Henri Herbert: the Railway, Winchester -live review
The Railway, Winchester
Henri is the focus but maybe this should’ve been billed as The Henri Herbert Trio because you won’t find a tighter three-piece says Ged Babey.
Henri Herbert is a genius. A master of his art. Probably the greatest piano-player I’ve ever seen. The way he attacks his instrument. He stands lent forwards, one leg forward, bent at the knee, the other one back (like a Ramones stance or being Under Starters Orders) The piano seems too low and the mic stand is set at a height of about three feet. He plays with a demonic intensity, gurning, grimacing and jutting his chin. He really is a maestro. I don’t even like Boogie-woogie piano as a rule. But the way Henri plays it I do.
Before I heard his Wired and You Say EP’s I guessed he’d get a singer in. He couldn’t possibly do the job himself and play piano like that. But he can. He has a clear distinctive voice albeit with a hint of Elvis in his delivery.
If you look at the photo above you’ll how Henri looks at the start of the set. Neatly combed quiff. Black leather jacket. A real classic James Dean kind of style. Now, below, is a photo of him an hour later after hammering and hollering his way through some of the best boogie-woogie pop’n’roll I’ve ever heard. Shirt absolutely drenched in sweat, hair a mess of wet curls, tumbling onto his pretty-boy face. He works hard for his money despite a bit of a sparse crowd (too many bloody festivals means gigs like this suffer attendence-wise)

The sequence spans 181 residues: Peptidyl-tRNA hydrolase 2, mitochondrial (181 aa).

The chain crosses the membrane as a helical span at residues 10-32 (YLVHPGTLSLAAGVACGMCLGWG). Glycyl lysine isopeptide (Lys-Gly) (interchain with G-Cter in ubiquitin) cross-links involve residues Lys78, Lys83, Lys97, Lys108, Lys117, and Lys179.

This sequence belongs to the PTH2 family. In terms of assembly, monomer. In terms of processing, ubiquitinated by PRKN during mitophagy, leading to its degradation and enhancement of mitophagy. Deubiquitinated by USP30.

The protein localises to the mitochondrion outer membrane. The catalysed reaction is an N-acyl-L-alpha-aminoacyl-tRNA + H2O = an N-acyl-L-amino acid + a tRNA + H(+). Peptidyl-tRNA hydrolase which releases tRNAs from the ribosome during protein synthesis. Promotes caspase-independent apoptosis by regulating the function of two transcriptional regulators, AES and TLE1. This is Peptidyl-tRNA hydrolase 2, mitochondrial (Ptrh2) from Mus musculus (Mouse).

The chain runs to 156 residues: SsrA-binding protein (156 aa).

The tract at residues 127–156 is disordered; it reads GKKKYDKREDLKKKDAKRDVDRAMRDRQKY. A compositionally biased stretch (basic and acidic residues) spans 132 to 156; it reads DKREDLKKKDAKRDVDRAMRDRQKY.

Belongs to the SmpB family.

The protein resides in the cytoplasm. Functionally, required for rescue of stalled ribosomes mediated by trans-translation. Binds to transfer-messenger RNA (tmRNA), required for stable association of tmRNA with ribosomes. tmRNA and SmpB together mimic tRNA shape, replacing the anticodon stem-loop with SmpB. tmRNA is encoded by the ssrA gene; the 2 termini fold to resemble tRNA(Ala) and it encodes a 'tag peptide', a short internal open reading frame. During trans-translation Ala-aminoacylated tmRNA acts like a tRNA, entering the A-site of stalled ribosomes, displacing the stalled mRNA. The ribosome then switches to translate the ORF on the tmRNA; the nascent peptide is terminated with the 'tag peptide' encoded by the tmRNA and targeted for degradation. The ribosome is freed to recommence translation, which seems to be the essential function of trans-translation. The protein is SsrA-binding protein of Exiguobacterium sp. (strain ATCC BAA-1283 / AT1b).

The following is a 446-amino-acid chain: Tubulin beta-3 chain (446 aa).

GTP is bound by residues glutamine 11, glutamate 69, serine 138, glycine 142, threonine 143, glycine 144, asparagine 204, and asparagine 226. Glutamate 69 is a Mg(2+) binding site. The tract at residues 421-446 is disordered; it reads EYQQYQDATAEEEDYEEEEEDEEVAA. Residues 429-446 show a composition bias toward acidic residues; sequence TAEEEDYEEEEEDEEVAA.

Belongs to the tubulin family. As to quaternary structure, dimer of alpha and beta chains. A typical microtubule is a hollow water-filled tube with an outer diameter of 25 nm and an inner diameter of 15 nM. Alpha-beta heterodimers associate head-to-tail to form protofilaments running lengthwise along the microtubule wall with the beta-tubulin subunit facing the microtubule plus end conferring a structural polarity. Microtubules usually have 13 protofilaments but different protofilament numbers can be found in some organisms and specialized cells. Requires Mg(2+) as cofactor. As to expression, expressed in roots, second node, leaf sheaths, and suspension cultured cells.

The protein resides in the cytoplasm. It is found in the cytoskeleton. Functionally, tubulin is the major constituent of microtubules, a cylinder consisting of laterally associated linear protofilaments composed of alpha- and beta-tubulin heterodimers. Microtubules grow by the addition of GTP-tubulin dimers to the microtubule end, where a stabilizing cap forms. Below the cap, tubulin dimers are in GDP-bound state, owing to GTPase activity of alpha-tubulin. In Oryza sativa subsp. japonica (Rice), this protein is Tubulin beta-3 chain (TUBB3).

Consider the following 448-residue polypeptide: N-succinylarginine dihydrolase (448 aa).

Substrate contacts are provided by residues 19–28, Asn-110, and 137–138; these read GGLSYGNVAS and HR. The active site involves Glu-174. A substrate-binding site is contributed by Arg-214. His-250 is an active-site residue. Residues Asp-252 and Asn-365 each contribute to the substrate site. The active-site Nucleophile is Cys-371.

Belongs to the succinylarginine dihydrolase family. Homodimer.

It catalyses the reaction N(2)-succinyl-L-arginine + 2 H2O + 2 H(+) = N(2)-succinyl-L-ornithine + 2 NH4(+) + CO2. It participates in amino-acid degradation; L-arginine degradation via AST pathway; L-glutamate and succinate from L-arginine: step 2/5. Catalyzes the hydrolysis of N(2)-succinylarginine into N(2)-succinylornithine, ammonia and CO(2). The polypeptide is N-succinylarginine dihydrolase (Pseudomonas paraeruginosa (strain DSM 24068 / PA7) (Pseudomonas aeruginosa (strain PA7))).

A word about the drummer Nick Jones (Edinburgh, ex Jim Jones & Heavy Stereo) and bass-player (and occasional guitarist) Lucas Itie (Paris). They are both faultless and what I particularly noticed is the way they barely take their eyes off Henri throughout the set. Part of it is doing their job obviously, keeping it as tight as a ducks arse, but there is also a look of admiration and love and incredulity at the mans sheer energy and talent and total commitment to giving a 110% performance, and they do likewise.
Even when they leave the stage for Henri’s solo version of Oscars Boogie, they are still smiling and watching him like a hawk. As are the entire audience. Henri is captivating. He breathes new life into a vintage genre and makes it his own. It’s trad dad but it’s brand new and irresistible to any ears willing to listen.
All words by Ged Babey.Photos by Alex Dunlop. Full Flickr album by Steve McCathie here